presented by Lynn Williams
Speech Sound disorders (SSD) are quite diverse and range in both severity and type of disorder. Given the complexity of SSD, appropriate assessment will have clinical implications for selecting the most appropriate intervention targets and intervention approach. Utilizing an evidence-based practice framework, tests are selected on the basis of the presenting needs, concerns, and characteristics of the child’s speech. Thus, a key outcome of a comprehensive speech assessment is an analysis of the test data and speech samples to identify predominant error patterns, make a differential diagnosis, determine appropriate treatment targets, and design an efficacious intervention plan. It is vital for SLPs to be knowledgeable and experienced in administering every component of a comprehensive assessment. Yet, in the "real world,” it is usually not feasible to carry out all aspects of such an evaluation on every child. Thus, the SLP must also know how to select those components that are most applicable to a given client’s speech profile, sometimes adjusting the choice of assessment tools as the evaluation proceeds and further speech strengths and weaknesses are revealed.
Speech-language pathologist Dr. Lynn Williams is a clinical scientist with interests in models of assessment and intervention of communication disorders in children, and translational research and implementation science. Dr. Williams’ research focus is primarily with children with speech sound disorders, with corollaries of this research interest that address emergent literacy skills for children living in poverty, the impact of communication disabilities on children’s life activities, and social and cultural aspects of communication disorders in children. She is currently the Associate Dean for Academic Affairs in the College of Clinical and Rehabilitative Health Sciences at East Tennessee State University and a Professor in the Department of Audiology & Speech-Language Pathology. As an international expert on intervention for speech sound disorders in children, she has secured $1.5 million in competitive grants; developed resources to facilitate speech-language pathologists’ implementation of intervention (e.g., created the Sound Contrasts in Phonology (SCIP) software program, 2006; 2016), and has a strong track record of over 175 publications (books, book chapters, peer reviewed articles) and presentations. Dr. Williams is a Fellow of the American Speech-Language-Hearing Association and is currently serving as ASHA Vice President for Academic Affairs in Speech-Language Pathology (2016-2018).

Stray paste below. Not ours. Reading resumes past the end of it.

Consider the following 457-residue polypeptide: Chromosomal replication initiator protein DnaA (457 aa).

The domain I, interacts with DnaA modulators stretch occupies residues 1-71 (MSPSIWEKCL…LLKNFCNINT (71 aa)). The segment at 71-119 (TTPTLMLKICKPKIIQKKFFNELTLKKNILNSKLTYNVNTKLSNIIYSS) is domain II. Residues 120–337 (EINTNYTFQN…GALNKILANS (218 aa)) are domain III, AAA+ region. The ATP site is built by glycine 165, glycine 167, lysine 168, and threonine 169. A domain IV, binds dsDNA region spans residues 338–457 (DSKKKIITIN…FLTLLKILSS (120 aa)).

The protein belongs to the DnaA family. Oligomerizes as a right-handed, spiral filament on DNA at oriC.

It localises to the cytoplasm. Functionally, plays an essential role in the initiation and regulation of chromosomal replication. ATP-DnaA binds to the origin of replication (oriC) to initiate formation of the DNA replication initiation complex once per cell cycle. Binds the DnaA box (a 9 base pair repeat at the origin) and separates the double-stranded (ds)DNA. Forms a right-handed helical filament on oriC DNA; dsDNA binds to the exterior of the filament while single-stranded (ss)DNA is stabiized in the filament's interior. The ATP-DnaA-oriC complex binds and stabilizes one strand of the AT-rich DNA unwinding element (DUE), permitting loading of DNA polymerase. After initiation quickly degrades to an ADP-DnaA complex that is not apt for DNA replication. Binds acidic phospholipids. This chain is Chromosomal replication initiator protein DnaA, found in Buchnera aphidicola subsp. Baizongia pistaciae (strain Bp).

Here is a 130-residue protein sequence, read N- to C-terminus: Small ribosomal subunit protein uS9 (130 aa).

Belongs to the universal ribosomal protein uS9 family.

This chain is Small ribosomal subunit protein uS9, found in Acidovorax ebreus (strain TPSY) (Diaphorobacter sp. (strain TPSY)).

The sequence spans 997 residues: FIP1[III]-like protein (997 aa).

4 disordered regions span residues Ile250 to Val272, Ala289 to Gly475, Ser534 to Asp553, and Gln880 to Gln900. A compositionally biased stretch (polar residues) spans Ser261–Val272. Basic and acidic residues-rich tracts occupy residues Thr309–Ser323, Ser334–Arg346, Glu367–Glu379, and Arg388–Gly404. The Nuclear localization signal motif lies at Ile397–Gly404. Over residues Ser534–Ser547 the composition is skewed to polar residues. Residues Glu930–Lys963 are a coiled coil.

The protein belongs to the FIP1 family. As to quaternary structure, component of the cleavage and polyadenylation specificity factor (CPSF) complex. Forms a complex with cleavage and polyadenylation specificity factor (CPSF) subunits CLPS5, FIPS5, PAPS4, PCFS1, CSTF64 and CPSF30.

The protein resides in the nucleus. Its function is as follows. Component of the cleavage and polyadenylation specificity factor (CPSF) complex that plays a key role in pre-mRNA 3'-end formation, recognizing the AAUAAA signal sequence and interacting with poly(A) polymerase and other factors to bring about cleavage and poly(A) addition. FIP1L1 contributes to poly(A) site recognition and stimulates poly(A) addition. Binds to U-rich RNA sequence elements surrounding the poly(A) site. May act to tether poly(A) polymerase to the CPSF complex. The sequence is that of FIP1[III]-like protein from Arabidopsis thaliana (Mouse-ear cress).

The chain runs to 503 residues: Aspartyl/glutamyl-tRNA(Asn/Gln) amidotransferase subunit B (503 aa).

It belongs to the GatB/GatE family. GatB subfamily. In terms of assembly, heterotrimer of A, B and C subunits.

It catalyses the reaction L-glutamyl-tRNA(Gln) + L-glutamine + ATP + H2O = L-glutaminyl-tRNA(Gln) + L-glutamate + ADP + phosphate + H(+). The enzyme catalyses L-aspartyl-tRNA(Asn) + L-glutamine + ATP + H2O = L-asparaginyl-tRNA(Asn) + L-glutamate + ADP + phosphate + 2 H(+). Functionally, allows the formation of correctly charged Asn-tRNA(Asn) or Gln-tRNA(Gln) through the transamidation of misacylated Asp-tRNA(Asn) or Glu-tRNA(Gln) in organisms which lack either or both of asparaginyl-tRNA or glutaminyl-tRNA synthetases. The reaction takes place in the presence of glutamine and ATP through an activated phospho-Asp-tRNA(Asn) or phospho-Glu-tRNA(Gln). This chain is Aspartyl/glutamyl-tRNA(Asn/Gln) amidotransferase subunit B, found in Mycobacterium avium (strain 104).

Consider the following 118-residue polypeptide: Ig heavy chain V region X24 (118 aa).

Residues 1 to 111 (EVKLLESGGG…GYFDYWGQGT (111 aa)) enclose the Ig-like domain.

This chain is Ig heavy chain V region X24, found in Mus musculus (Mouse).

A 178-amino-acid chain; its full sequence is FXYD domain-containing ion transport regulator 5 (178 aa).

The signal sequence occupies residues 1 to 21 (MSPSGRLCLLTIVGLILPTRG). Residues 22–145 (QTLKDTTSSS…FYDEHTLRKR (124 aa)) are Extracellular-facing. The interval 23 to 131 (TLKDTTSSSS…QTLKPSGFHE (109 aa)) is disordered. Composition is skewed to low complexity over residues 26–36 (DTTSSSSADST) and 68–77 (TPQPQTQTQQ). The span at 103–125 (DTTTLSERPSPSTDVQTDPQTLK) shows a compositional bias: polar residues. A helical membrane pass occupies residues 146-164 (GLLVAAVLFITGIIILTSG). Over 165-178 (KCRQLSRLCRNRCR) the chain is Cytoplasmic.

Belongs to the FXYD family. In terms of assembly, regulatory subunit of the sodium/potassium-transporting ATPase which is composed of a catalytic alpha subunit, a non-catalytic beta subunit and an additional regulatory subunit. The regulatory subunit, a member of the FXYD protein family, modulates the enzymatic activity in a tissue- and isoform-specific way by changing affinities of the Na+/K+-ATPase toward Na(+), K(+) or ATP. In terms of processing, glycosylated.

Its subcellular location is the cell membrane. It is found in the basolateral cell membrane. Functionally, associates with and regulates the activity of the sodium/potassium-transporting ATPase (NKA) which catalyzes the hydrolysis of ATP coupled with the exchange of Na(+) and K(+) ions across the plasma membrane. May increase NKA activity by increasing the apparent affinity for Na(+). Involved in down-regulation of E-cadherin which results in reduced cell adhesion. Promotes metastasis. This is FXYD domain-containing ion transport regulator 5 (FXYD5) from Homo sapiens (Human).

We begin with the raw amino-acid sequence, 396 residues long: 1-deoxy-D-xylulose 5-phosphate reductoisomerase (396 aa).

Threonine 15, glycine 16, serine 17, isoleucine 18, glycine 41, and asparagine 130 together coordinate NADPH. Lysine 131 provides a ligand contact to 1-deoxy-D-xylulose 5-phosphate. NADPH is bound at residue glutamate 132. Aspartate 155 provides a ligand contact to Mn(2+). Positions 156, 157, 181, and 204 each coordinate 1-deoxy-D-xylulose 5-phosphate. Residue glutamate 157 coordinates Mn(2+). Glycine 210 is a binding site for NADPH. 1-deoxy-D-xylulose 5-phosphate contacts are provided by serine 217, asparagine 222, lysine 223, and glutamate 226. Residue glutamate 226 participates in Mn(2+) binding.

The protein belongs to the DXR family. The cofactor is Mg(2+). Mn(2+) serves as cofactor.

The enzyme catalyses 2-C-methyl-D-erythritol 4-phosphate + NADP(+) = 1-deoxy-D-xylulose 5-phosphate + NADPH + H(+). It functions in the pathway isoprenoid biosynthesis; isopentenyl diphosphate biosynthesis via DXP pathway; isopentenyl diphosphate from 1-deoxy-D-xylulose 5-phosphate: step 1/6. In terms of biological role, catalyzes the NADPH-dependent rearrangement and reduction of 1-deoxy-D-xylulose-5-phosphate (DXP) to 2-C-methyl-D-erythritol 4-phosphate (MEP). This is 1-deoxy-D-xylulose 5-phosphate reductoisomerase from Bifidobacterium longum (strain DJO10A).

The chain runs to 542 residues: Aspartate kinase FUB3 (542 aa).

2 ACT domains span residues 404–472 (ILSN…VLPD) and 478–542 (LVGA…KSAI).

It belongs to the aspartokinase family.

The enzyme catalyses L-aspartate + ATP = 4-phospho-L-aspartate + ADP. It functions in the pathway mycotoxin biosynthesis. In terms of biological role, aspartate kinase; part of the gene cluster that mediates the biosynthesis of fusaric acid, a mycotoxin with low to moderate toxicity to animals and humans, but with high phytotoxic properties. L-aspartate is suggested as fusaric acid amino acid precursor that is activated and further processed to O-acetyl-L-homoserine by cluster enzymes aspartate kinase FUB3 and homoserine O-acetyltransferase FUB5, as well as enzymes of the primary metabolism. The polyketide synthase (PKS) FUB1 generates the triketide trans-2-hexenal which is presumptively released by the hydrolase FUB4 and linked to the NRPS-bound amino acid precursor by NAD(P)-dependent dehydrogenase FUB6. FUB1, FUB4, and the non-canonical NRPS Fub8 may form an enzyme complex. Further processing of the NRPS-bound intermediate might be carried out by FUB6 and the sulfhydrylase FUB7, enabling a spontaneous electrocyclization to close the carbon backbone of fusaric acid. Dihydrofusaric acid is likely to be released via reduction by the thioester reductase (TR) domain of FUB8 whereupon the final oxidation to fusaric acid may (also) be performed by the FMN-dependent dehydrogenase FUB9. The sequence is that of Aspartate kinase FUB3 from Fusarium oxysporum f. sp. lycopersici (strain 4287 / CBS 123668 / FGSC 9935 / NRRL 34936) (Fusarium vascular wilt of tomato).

In this chapter Dr. Williams will introduce and classify Sound Speech Disorders (SSD) and discuss the importance of time management and the difference of traditional and phonological approaches within SLP training. She will also review the importance of the critical age hypothesis for remediation of speech.
In chapter two, Dr. Williams will show you how to evaluate basic speech assessments for the characterization of phonological disorders through multiple perspectives. She will also discuss Systemic Phonological Analysis of Child Speech (SPACS) and help you determine the relationship between function and communication disorders.
Dr. Williams will analyze a Place-Voice-Manner assessment on a case example patient and teach you the significance of Phenome Collapse and how it is measured. She will also analyze a Place-Voice-Manner assessment on a case example patient and demonstrate the significance of Phenome Collapse and how it is measured.
Dr. Williams and Julie Dunlap from the University of Washington further discuss the information presented in the course and discuss how to go beyond the basic speech analysis in your practice.